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RE: HTML Action Item 54 - ...draft text for HTML 5 spec to require producers/authors to include @alt on img elements.

From: John Foliot <foliot@wats.ca>
Date: Fri, 9 May 2008 14:31:58 -0700
To: "'Justin James'" <j_james@mindspring.com>, "'Ian Hickson'" <ian@hixie.ch>
Cc: "'Steven Faulkner'" <faulkner.steve@gmail.com>, <public-html@w3.org>, "'W3C WAI-XTECH'" <wai-xtech@w3.org>, <wai-liaison@w3.org>, "'Dan Connolly'" <connolly@w3.org>, "'Chris Wilson'" <Chris.Wilson@microsoft.com>, "'Michael\(tm\) Smith'" <mike@w3.org>
Message-ID: <015d01c8b21c$1d1d3160$723d42ab@stanford.edu>

Justin James wrote:
> Anything that cannot be machine-checked should not be in the spec.

Which of course is why the "even in remote, specifically outlined
circumstances @alt can be considered optional" is fundamentally flawed - it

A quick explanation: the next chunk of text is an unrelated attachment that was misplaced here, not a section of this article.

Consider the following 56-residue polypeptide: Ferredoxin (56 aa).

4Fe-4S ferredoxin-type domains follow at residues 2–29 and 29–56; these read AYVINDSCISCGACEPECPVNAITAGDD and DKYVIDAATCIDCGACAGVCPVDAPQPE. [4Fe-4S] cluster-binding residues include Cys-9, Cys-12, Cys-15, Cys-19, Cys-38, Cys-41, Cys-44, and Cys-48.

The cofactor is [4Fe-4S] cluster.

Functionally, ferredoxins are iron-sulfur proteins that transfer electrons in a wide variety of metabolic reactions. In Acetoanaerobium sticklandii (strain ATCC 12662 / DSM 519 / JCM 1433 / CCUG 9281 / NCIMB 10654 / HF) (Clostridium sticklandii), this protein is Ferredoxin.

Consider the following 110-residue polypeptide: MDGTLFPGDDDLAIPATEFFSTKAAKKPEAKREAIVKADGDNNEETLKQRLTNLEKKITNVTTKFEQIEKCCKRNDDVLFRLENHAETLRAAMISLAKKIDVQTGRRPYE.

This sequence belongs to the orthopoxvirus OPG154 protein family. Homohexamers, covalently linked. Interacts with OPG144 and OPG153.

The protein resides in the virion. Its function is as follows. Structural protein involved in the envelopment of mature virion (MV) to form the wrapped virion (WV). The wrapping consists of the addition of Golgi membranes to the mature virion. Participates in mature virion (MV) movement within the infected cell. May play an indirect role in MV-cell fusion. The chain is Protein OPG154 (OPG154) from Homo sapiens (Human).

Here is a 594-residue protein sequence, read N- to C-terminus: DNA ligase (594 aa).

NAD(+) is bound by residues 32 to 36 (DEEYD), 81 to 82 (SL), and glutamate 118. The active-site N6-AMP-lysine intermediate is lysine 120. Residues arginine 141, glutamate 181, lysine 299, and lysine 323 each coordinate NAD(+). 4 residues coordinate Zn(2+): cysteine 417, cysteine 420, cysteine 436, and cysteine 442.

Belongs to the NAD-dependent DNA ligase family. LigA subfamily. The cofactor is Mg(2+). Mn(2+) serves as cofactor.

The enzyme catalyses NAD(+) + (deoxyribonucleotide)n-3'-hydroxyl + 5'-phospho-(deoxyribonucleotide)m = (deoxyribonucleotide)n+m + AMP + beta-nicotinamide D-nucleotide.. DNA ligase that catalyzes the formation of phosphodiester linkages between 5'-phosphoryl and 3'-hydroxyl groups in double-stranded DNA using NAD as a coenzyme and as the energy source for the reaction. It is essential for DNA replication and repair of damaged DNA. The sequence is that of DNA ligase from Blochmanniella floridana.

can either *always* be optional, or *never* be optional, but never

> There are too many automated user agents (search engines, screen
> scrapers, etc.) and too many automated authoring tools (anything
> generating HTML without user intervention, 99% of Web apps) out
> there. If it is not verifiable by the logic that general purpose
> programming languages allow, how is the programmer of such tools
> going to ensure that the software generates (or properly consumes)
> HTML that meets the spec? In a nutshell, a non-verifiable HTML spec
> relies upon a "I know it when I see it" definition of things, which
> will get us into trouble. If the user of the spec does not share the
> same internal "I know it when I see it" definitions, then they will
> be meeting the tech specs but not the assumed specs.     

Right.  I can bang together a small PHP app that uploads photos to my blog
and call it a "photo sharing site", and then claim dispensation just like
flickr.  Wrong!

Received on Friday, 9 May 2008 21:32:43 UTC

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